New Orleans History -- Lake Pontchartrain
Thursday, April 27, 2017
Over the years, Spanish Fort changed hands quite a few times...Dear Julia and Poydras,
Please tell me who owned the amusement park at Spanish Fort. The Big Dipper – also known as the Scenic Railway – was there. The park closed in 1926. There were several other rides – Dodgems, the cars, the Whip, Train and Flying Horses. There was an ice cream pavilion, too.
There were also daredevil acts. A woman would stand up and wait for a horse at the top of the track and jump on the horse and go into a large tank of water. The second act consisted of two couples – each in a car. One car would go down and the other would make the loop-the-loop. But something went wrong, and one of the couples was killed.
During the summer, when I was a boy, I would go with my dad, who worked on the Big Dipper. We would get the train at the Loew’s State Theatre and ride out Canal Street. The cars would turn left at the cemeteries, then would pass the 5th Precinct Police Station and the New Basin Canal. I have also ridden on the Smoky Mary line, which ran from Elysian Fields and the river to Milneburg.
Frances T. Kilday
Over the years, Spanish Fort changed hands quite a few times. There were also lawsuits disputing its ownership, so it may be somewhat difficult to easily explain who owned it throughout its history as a recreation area. I’m afraid I can’t provide details about ownership of the park rides since amusement rides were not as well-documented as real estate. Quite often, rides were owned by out-of-town investors but operated by local people.
I’ve observed that popular amusement places tend to be among the most poorly documented historic sites. I think people just took them for granted, rarely saving photos or otherwise documenting facts concerning the places where they enjoyed their leisure hours. Unless more people who remember the old parks and theaters share their memories with others, firsthand information about those places will be forever lost.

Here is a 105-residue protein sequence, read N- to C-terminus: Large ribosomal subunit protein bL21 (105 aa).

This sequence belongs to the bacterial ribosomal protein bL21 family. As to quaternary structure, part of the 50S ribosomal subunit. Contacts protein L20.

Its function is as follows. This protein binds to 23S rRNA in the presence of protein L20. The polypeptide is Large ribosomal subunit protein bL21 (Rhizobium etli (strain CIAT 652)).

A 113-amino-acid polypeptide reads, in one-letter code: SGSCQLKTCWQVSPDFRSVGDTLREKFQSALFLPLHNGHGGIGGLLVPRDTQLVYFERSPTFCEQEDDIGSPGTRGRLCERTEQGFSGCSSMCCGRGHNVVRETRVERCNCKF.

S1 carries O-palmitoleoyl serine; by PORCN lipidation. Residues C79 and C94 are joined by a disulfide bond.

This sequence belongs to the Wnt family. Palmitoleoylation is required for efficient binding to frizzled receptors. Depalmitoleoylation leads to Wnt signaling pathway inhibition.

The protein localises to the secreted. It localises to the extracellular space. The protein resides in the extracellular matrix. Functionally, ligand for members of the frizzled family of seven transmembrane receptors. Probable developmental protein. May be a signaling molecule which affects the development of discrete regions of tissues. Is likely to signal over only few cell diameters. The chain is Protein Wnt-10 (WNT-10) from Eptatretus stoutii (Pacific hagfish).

In 1823, by a special act of Congress, Harvey Elkins purchased the Spanish Fort site. Within two years, Elkins had built a hotel on the site, thus beginning Spanish Fort’s century-long reputation as a popular resort. It didn’t take long to attract international attention. In 1828, his highness Bernhard, Duke of Saxe-Weimar-Eisenach, published both English and German editions of his Travels through North America, during the years 1825 and 1826. In this narrative, Duke Bernhard mentions traveling through the Rigolets and Lake Pontchartain, noting that a tavern was then being erected at the site of the old Spanish fort on Bayou St. John.
Ownership soon passed from Elkins to John Slidell; later, the New Orleans City and Lake Railroad would own the site before selling it, in 1877, to Moses Schwartz. It was Schwartz who first developed the amusement park that operated at Spanish Fort until the late 1920s. New Orleans Public Service would own the property before, in 1937, turning it over to the Orleans Parish Levee Board.
Before 1900, Spanish Fort was especially famous for its opera house and fine seafood restaurants. Author William Makepeace Thackeray and Gen. Ulysses S. Grant were among the celebrities who dined at Spanish Fort and later bragged about the experience. In the early 1880s, during his great American tour, playwright Oscar Wilde lectured a Spanish Fort audience about household beauty.
During its heyday as an amusement park, from the 1880s to the 1920s, Spanish Fort faced stiff competition from its nearby rival, West End. Although Spanish Fort had brief moments of grandeur, sometimes proclaiming itself to be the “Coney Island of the South,” the flood-prone park frequently fell on hard times, while West End prospered. In 1903, streetcar service to the park was discontinued. Ownership passed to the same streetcar company that operated the rival park, but Spanish Fort would never attain West End’s fame or grandeur. Spanish Fort closed in 1926.•
March 2000 - Vol. 34 - Issue 6 - Page - #346